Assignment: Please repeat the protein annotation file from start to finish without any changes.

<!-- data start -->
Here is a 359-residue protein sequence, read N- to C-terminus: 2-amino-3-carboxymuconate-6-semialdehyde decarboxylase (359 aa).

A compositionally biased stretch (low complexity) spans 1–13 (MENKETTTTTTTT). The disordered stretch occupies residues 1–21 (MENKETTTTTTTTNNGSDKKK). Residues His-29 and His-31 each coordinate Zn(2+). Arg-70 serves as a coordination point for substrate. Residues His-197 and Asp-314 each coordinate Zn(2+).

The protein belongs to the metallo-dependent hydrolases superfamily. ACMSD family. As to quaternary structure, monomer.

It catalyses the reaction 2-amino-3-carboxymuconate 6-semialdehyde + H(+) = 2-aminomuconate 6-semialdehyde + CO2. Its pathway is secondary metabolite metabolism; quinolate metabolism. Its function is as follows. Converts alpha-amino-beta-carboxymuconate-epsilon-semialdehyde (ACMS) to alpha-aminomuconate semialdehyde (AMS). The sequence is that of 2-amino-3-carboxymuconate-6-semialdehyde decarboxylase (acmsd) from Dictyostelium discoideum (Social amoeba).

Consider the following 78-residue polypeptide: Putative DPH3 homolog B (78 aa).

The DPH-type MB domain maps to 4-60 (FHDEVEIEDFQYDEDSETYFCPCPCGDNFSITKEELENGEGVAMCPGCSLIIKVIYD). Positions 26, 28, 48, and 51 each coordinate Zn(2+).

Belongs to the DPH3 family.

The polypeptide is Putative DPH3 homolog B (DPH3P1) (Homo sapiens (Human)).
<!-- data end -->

Here is a 359-residue protein sequence, read N- to C-terminus: 2-amino-3-carboxymuconate-6-semialdehyde decarboxylase (359 aa).

A compositionally biased stretch (low complexity) spans 1–13 (MENKETTTTTTTT). The disordered stretch occupies residues 1–21 (MENKETTTTTTTTNNGSDKKK). Residues His-29 and His-31 each coordinate Zn(2+). Arg-70 serves as a coordination point for substrate. Residues His-197 and Asp-314 each coordinate Zn(2+).

The protein belongs to the metallo-dependent hydrolases superfamily. ACMSD family. As to quaternary structure, monomer.

It catalyses the reaction 2-amino-3-carboxymuconate 6-semialdehyde + H(+) = 2-aminomuconate 6-semialdehyde + CO2. Its pathway is secondary metabolite metabolism; quinolate metabolism. Its function is as follows. Converts alpha-amino-beta-carboxymuconate-epsilon-semialdehyde (ACMS) to alpha-aminomuconate semialdehyde (AMS). The sequence is that of 2-amino-3-carboxymuconate-6-semialdehyde decarboxylase (acmsd) from Dictyostelium discoideum (Social amoeba).

Consider the following 78-residue polypeptide: Putative DPH3 homolog B (78 aa).

The DPH-type MB domain maps to 4-60 (FHDEVEIEDFQYDEDSETYFCPCPCGDNFSITKEELENGEGVAMCPGCSLIIKVIYD). Positions 26, 28, 48, and 51 each coordinate Zn(2+).

Belongs to the DPH3 family.

The polypeptide is Putative DPH3 homolog B (DPH3P1) (Homo sapiens (Human)).